"The ease of application of this new fire and corrosion resistant coating on steel structures will help reduce labour-intensive work, thus improving productivity and enabling faster coating of prefabricated steel components. More importantly, the new coating's ability to maintain superior adhesion under leads to increased building safety for occupants. We are confident that the new coating will be able to reduce both paint material and labour costs, and become a new alternative to other fire protection products," said Mr Koh.

Combination of materials used for coating

The base material of the new coating is made of synthetic resins, which are polymers commonly used to make paints. To give it fire and corrosion-resistant properties, Prof Dasari's team added a combination of common chemicals, including one that is endothermic – absorbing heat to start a chemical reaction that causes the coating to adhere firmly to the steel.

The team went further to develop a coating that is able to have assorted colours; pigments can be added to the mixture so it achieves the aesthetic function of normal paint. Paint manufacturers looking to add the benefits of FiroShield to their products should find that commercialisation is straightforward, as the innovation relies simply on the addition of key chemicals into their paint manufacturing process.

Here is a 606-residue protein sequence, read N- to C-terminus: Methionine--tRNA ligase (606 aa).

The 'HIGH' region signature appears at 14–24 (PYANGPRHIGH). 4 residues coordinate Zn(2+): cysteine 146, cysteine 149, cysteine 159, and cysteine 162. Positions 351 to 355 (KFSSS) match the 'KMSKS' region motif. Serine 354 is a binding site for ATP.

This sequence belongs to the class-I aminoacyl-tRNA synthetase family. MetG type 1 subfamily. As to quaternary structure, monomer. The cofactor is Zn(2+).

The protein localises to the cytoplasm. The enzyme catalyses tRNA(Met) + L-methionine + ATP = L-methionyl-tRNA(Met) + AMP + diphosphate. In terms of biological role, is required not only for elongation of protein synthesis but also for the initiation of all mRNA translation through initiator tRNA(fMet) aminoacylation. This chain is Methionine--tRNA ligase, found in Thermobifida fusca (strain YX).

(From left) NTU research fellow Dr Indraneel S Zope; NTU Assistant Professor Aravind Dasari; and NTU PhD student Mr Ng Yan Hao; standing behind the rows of FiroShield-coated steel plates used in their research and development.

To achieve a two-hour fire rating, FiroShield requires just five layers of coating, compared to conventional coatings, which requires up to 15 layers or more. It is thus two times faster to apply and is cheaper by about 50 percent due to its lower materials cost and manpower requirements.

In addition to its fire-resistant properties and easy application, FiroShield can also protect the steel surface from corrosion, which no other fire coatings in the market can do at the moment. FiroShield is expected to last longer when exposed to weathering elements such as moisture and UV rays. Its performance barely dipped by two percent, as compared to the drop of up to 75 percent for conventional coatings when subjected to weathering tests in the lab. This will reduce the maintenance cost and frequency of inspections over the lifespan of a building.

For the next phase of development, FiroShield will be sent to the UK for an industry certification, which includes a load-bearing fire test that no facilities in Singapore can do currently.

Its proprietary formulation has been filed with NTU's innovation and enterprise arm, NTUitive, and upon the completion of the certification, NTUitive will work with JTC to explore commercialisation options.

After the certification, which is expected to be completed by April 2018, the new coating will be applied on structures within the upcoming JTC Logistics Hub. The joint research team will also work with the relevant agencies to roll out this technology on a larger scale.

Building on this technology, Asst Prof Dasari will also work with JTC at the I3 Centre to develop another type of innovative for the construction and building industry, which addresses more properties beyond fire and corrosion resistance.

Explore further: Improved corrosion protection with flake-type particles of zinc-phosphate